Universal's HD DVD Network.

And where is our technology leading us? To the internet. Without it, I wouldn't even be reporting about this to you. The HD DVD group understand this, and Universal and Warner have taken point to provide web-enabled content. Popping in Evan Almighty, we took a look at the web store that offered eco-friendly products for use around the home. "But we're not interested in opening up a store," Graffeo was kick to mention, "NBC just happens to be a green company. We already had these products available." Next we took a look at Knocked Up, which offered deleted scenes for download that were not available on the DVD. Kevin also mentioned that Heroes on HD DVD offered sneak peeks of season 2 before they aired, though the web.

The heart of the presentation seemed to be in the potential of these features. Sure, a store and some deleted scenes are fun, but they don't have much lasting value. But what the web-enabled features offer is the ability to continually update your discs. If you buy Knocked Up today, and in six months Jonah Hill wants to record a new commentary for it, that commentary could be delivered to HD DVD owners without forcing them to buy a new disc. Or Steve Carrell could do a live webcast while watching Evan Almighty and we at home would be able to interact with him. The features can be played simultaneously with the film, as long as they're coded to work that way. And the web access can be had at any time, just like any other part of the pop-up menu HD DVD features.


Evan Almighty lets you shop for eco-friendly products right from the disc.

The downloaded features are stored in the player. Kevin stressed that since HD DVD requires internal storage space and an internet connection as part of its standard spec, studios can make use of these features and know that every HD DVD owner will be able to run them, no matter what player they're using. To date, Blu-ray has not yet finalized a spec that allows for internet connectivity, and even once they do, players manufactured before that specification becomes active may not be able to access those features.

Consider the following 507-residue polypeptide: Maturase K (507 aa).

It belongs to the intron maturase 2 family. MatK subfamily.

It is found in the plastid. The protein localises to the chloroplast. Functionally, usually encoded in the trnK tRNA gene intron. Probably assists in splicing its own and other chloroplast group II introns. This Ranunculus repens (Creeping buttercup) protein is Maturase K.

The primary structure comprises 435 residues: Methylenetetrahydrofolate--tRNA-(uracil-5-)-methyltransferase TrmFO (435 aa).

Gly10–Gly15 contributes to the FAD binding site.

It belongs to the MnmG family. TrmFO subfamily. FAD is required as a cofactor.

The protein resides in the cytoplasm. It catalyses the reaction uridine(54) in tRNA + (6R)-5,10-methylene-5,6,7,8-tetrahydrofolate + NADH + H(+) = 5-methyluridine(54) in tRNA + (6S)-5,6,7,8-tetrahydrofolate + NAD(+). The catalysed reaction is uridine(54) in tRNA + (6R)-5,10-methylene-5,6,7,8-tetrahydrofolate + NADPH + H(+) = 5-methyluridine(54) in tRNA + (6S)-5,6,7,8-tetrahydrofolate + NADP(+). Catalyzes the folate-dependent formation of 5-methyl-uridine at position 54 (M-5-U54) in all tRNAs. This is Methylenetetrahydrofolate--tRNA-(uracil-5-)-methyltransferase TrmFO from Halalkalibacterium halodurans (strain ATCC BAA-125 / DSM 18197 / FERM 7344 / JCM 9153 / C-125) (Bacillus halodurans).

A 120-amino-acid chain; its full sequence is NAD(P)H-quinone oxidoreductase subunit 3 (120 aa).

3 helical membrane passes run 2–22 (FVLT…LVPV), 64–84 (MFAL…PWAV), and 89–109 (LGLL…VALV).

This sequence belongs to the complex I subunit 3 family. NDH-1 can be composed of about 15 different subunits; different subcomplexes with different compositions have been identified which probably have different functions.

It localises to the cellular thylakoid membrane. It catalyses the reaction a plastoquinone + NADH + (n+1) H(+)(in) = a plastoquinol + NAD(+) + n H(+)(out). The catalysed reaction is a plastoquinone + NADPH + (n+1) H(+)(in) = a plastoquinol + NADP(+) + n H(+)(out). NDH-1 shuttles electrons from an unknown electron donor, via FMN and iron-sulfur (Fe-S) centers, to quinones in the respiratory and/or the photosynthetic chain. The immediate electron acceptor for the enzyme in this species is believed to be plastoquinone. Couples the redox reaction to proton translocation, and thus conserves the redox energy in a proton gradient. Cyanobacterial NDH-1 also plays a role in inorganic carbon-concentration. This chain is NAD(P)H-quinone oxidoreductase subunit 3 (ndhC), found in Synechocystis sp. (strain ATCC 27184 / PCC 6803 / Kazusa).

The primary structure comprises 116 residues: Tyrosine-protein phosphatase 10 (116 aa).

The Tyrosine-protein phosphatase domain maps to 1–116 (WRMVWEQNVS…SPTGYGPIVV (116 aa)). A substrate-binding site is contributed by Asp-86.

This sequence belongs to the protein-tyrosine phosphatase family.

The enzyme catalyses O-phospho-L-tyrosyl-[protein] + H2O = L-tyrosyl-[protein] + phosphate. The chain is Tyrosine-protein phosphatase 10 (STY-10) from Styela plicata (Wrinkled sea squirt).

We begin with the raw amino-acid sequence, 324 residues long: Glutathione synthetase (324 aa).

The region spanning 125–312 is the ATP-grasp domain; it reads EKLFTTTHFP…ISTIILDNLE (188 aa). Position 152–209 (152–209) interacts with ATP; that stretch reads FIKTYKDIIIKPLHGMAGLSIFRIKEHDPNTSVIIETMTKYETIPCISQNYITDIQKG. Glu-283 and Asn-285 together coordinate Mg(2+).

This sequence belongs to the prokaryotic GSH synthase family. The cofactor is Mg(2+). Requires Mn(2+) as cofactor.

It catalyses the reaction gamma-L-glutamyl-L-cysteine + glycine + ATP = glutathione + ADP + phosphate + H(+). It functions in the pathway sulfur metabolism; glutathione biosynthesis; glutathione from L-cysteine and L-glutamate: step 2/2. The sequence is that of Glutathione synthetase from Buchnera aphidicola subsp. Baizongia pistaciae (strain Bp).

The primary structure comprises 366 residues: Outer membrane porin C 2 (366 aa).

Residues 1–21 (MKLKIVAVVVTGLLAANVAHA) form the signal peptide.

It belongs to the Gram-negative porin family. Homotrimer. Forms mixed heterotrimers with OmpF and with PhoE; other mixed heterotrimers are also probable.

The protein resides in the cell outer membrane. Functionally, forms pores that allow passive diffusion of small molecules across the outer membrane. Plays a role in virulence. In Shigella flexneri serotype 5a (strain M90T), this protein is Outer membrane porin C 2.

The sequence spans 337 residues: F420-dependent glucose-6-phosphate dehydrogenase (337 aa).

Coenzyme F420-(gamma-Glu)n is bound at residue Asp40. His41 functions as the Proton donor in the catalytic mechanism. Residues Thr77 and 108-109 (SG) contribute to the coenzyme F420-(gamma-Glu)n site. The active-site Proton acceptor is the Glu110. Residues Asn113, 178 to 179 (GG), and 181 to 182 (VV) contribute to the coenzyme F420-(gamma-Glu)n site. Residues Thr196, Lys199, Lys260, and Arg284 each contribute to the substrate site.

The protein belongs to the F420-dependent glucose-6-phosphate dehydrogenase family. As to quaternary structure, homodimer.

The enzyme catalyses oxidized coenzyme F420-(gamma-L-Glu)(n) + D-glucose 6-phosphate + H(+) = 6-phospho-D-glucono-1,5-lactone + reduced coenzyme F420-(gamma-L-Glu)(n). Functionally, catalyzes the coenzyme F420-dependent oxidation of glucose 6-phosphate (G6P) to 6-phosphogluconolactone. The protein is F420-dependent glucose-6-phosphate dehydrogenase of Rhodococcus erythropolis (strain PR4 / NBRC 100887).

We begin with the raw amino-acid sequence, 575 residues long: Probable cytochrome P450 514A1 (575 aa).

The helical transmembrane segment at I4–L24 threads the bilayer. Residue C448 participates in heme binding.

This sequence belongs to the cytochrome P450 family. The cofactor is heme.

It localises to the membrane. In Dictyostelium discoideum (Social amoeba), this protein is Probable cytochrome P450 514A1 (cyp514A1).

With the way the technology is progressing, it seems we're only limited by the imagination of the filmmakers and DVD producers. So while the currently available web-enabled features may seem underwhelming, they have the potential to change the way we interact with our home media.

-Daniel Hirshleifer


High Definition Upcoming Releases

In news that is sure to please film aficionados everywhere, New Line Home Entertainment has announced that Pan's Labyrinth will be made available on both HD DVD and Blu-ray on December 26th. Both formats will offer a lossless DTS-HD MA 7.1 mix (annoyingly, only one player in each format can currently play this audio, and the HD DVD player requires a receiver that is capable of decoding the compressed signal) and a video commentary. The HD DVD will also offer web-enabled features (see above for more on that subject). New Line will also be porting over many of the extras from the 2-disc DVD edition.


HD DVD and Blu-ray Reviews

  • Halloween (Blu-ray) by Daniel Hirshleifer. Highly Recommended. - "Halloween is a horror classic. But more than that, it's got some of the best filmmaking you'll ever have a chance to lay eyes on. The majority of the movie is simply breathtaking. Even if the climax doesn't live up to what's come before it, the fact is that Halloween is a must-see film that will stand the test of time. I was very impressed with the film-like image on this Blu-ray disc. It's the best Halloween has ever looked on home video. The sound isn't quite as impressive, and the disc doesn't include all the various extras Anchor Bay has produced for the film over the years, but the strong audio commentary and in-depth documentary are both excellent. Regardless of whether you're a horror fan or a fan of great cinema, you need to own this film."
  • Knocked Up (Unrated) (HD DVD) by Adam Tyner. Highly Recommended. - "Knocked Up isn't the laugh riot that The 40 Year Old Virgin is, but that's by design, really. If you can suspend disbelief enough that someone who looks like Katherine Heigl would let Seth Rogen plunge his man-organ inside her, it's a pretty honest look at unexpectedly being thrust into adulthood and the ups and downs of this sort of tumultuous relationship, peppered with enough vulgarity and pop-culture jabs to keep it from veering too far into chick flick territory. Knocked Up isn't perfect, but it's certainly one of the stronger comedies I've seen so far this year. The HD DVD looks and sounds great, although losing so many of the extras from the DVD collector's edition is a huge drag, enough that I'd bet even a lot of videophiles might pass on this high-def version in favor of the more decked-out DVD set. Even if this HD DVD isn't as lavish as it should've been, the overall package is still strong enough to deserve an emboldened, italicized highly recommended."